Cooking from the Bar Cart: Coffee Stout Braised Brisket

Where there’s beer, there’s braising liquid, the secret to this melt-in-your-mouth, oven-cooked delight

A blue cooking pan with veggies and brisket


Long, slow cooking is critical for making tough cuts tender, but you don’t need smoke or fire for this crowd-pleasing brisket. A zesty rub, beer-spiked braising liquid, low oven, and some patience are all it takes to develop the flavorful bark and velvety fork-tenderness. A robust, full-bodied stout or porter with rich chocolate or coffee notes complements the rich beefiness of the brisket. I used Judge Roy Bean Coffee Stout from Alabama’s Fairhope Brewing Company, but Good People’s Coffee Oatmeal Stout or Samuel Smith’s Chocolate Stout are other good bets. As a rule of thumb, cook with something you’d actually enjoy drinking.

Stay in Touch with G&G
Get The Skillet, our weekly food and drink newsletter.

This site is protected by reCAPTCHA and the Google Privacy Policy and Terms of Service apply.

Like all braised meats, this dish is best cooked at least a day or two before you plan to serve it to allow the flavors to really meld. After the brisket and braising liquid rest in the fridge, be sure to reheat the skimmed liquid to use as a mouthwatering mop for the warmed brisket at serving time. This make-ahead recipe is ideal for weekends at the lake, beach, or in the mountains, or when you have a crowd to feed at home any time of year. Let the brisket star in breakfast tacos, pile it high on buns for sandwiches, or serve it alongside steamed or roasted seasonal vegetables, drizzled with more of the tasty braising liquid, to make it a meal.

See other recipes in our Cooking from the Bar Cart series.


  • Coffee Stout Brisket (Yield: 10 to 12 servings)

  • For the brisket rub

    • 2 tbsp. kosher salt

    • 2 tbsp. dark brown sugar

    • 1 tbsp. freshly ground black pepper

    • 1 tbsp. garlic powder

    • 1 tbsp. onion powder

    • 1 tbsp. smoked paprika

    • 2 tsp. instant espresso powder

    • 1 tsp. dry mustard

  • For the brisket

    • 5 to 6 lb. brisket flat

    • ⅓ cup brisket rub

    • 2 tbsp. canola oil

    • 2 cups beef stock, divided

    • 1 large sweet onion, thickly sliced

    • 6 large garlic cloves, peeled and smashed

    • 12 oz. coffee stout beer

    • ¼ cup balsamic vinegar, plus more to taste

    • 1 to 2 dried mulato chiles or ½ tsp. red chile flakes

    • Kosher salt and freshly ground black pepper


  1. Make the brisket rub: Mix all ingredients in a jar to combine. Makes about ¾ cup.*

  2. Make the brisket: Generously season the brisket on all sides with the rub and place fat-side up on a large plate. Refrigerate at least 4 hours or overnight. Bring the brisket to room temperature for 30 minutes before cooking.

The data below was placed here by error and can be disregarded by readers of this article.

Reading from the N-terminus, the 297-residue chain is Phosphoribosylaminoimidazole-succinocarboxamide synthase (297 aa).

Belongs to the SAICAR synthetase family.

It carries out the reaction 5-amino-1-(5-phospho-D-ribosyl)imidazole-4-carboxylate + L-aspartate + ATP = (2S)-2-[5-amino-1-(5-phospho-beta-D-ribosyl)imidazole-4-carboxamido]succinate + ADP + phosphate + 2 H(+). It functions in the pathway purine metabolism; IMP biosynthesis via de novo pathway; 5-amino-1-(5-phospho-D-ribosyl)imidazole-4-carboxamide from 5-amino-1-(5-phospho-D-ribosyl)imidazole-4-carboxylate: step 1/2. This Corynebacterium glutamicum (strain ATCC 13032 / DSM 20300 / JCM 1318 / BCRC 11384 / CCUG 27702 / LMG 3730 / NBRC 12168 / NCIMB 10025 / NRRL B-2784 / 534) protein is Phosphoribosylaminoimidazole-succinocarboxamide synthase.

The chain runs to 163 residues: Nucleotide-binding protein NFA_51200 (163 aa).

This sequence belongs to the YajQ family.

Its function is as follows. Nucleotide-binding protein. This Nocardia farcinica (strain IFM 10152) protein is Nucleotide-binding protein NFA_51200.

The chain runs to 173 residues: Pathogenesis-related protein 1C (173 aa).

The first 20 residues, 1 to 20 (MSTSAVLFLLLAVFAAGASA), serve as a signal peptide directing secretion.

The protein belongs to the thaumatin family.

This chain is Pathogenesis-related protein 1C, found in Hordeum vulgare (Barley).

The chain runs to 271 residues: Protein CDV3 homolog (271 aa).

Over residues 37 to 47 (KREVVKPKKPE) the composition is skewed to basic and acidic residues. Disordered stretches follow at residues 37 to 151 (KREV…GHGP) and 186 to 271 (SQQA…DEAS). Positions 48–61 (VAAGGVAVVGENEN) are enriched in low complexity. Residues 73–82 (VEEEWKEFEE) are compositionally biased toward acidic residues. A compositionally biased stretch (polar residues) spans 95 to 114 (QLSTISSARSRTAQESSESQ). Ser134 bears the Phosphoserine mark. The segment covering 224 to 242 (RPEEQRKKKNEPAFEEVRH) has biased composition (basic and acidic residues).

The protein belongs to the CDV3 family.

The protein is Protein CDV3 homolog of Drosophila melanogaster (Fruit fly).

3. Preheat the oven to 275°F and turn on the vent hood. Heat a large Dutch oven over high heat. Add the oil to the pan. Sear the brisket, fat-side down, 5 minutes. Carefully turn over and sear 4 minutes on the second side. Remove the Dutch oven from the heat and remove the brisket to a plate. Return the pot to the stove over medium heat. Add 1 cup beef stock and deglaze, scraping up the browned bits, until liquid is syrupy. Layer the sliced onion and smashed garlic cloves on the bottom of the pot. Place the brisket, fat-side up, on top of the onions and garlic. Pour the remaining beef stock, stout beer, and balsamic vinegar around the brisket without displacing spices on top. Drop in the dried chiles or sprinkle the chile flakes around the meat. Bring the liquid to a boil, cover, and turn off the heat. Transfer the pot to the preheated oven. Cook 3½ to 4 hours or until the meat is fork tender, spooning the braising liquid gently over the meat halfway through cooking.

  4. When the meat is cooked tender, remove it from the pot and cool to room temperature. Wrap with foil and refrigerate at least 8 hours or up to 24 hours. Strain the braising liquid through a fine mesh strainer, pressing on solids to extract all the flavorful juices; discard solids. Let the braising liquid cool to room temperature and then transfer to the refrigerator. Once it’s chilled, remove the fat that has solidified on the surface and discard.

  5. To serve, bring the wrapped brisket to room temperature on a sheet pan. Preheat the oven to 325°F. Place the wrapped brisket in the oven to warm through for 30 to 40 minutes. Reheat the skimmed braising liquid over low heat, taste, and adjust seasoning, adding salt, pepper, and more balsamic to taste. Serve the heated brisket sliced across the grain with the warm braising liquid. 

  6. *Note: This makes enough rub for a whole beef brisket but keeps well. Use leftover rub on steaks or in chili.

Katherine Cobbs is a cookbook author and editor. Her most recent books are Pantry Cocktails (2021) and Tequila & Tacos (2020) published by Simon & Schuster. She also developed recipes for Garden & Gun’s The Southerner’s Cookbook – Recipes, Wisdom, and Stories.



Garden & Gun has an affiliate partnership with and may receive a portion of sales when a reader clicks to buy a book.